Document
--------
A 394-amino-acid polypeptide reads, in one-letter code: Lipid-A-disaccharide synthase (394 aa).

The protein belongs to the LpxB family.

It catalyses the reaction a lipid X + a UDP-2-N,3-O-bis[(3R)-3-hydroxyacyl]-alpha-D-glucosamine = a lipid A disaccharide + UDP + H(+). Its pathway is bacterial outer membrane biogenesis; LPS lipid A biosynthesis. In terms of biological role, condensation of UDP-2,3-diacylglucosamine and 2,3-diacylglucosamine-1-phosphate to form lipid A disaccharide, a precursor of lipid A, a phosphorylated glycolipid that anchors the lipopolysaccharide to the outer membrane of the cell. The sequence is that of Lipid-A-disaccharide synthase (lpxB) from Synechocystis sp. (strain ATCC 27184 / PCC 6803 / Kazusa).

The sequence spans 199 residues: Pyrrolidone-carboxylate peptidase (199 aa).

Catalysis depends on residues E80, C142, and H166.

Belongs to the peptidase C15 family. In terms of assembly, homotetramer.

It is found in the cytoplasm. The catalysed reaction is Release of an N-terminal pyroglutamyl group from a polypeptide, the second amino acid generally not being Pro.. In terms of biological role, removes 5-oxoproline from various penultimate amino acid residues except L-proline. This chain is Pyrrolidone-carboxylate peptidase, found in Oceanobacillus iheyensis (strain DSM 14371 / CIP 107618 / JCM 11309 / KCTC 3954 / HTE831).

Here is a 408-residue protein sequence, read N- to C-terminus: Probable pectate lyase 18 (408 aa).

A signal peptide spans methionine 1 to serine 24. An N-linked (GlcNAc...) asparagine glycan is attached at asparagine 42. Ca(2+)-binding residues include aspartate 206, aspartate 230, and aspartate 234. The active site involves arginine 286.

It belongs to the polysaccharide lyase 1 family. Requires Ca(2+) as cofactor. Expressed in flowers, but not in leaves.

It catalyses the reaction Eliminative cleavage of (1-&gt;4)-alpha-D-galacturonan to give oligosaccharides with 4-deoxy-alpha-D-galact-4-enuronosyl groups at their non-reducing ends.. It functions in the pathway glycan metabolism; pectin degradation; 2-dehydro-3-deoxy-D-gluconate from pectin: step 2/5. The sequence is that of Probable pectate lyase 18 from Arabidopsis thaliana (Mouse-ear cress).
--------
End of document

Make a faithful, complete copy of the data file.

A 394-amino-acid polypeptide reads, in one-letter code: Lipid-A-disaccharide synthase (394 aa).

The protein belongs to the LpxB family.

It catalyses the reaction a lipid X + a UDP-2-N,3-O-bis[(3R)-3-hydroxyacyl]-alpha-D-glucosamine = a lipid A disaccharide + UDP + H(+). Its pathway is bacterial outer membrane biogenesis; LPS lipid A biosynthesis. In terms of biological role, condensation of UDP-2,3-diacylglucosamine and 2,3-diacylglucosamine-1-phosphate to form lipid A disaccharide, a precursor of lipid A, a phosphorylated glycolipid that anchors the lipopolysaccharide to the outer membrane of the cell. The sequence is that of Lipid-A-disaccharide synthase (lpxB) from Synechocystis sp. (strain ATCC 27184 / PCC 6803 / Kazusa).

The sequence spans 199 residues: Pyrrolidone-carboxylate peptidase (199 aa).

Catalysis depends on residues E80, C142, and H166.

Belongs to the peptidase C15 family. In terms of assembly, homotetramer.

It is found in the cytoplasm. The catalysed reaction is Release of an N-terminal pyroglutamyl group from a polypeptide, the second amino acid generally not being Pro.. In terms of biological role, removes 5-oxoproline from various penultimate amino acid residues except L-proline. This chain is Pyrrolidone-carboxylate peptidase, found in Oceanobacillus iheyensis (strain DSM 14371 / CIP 107618 / JCM 11309 / KCTC 3954 / HTE831).

Here is a 408-residue protein sequence, read N- to C-terminus: Probable pectate lyase 18 (408 aa).

A signal peptide spans methionine 1 to serine 24. An N-linked (GlcNAc...) asparagine glycan is attached at asparagine 42. Ca(2+)-binding residues include aspartate 206, aspartate 230, and aspartate 234. The active site involves arginine 286.

It belongs to the polysaccharide lyase 1 family. Requires Ca(2+) as cofactor. Expressed in flowers, but not in leaves.

It catalyses the reaction Eliminative cleavage of (1-&gt;4)-alpha-D-galacturonan to give oligosaccharides with 4-deoxy-alpha-D-galact-4-enuronosyl groups at their non-reducing ends.. It functions in the pathway glycan metabolism; pectin degradation; 2-dehydro-3-deoxy-D-gluconate from pectin: step 2/5. The sequence is that of Probable pectate lyase 18 from Arabidopsis thaliana (Mouse-ear cress).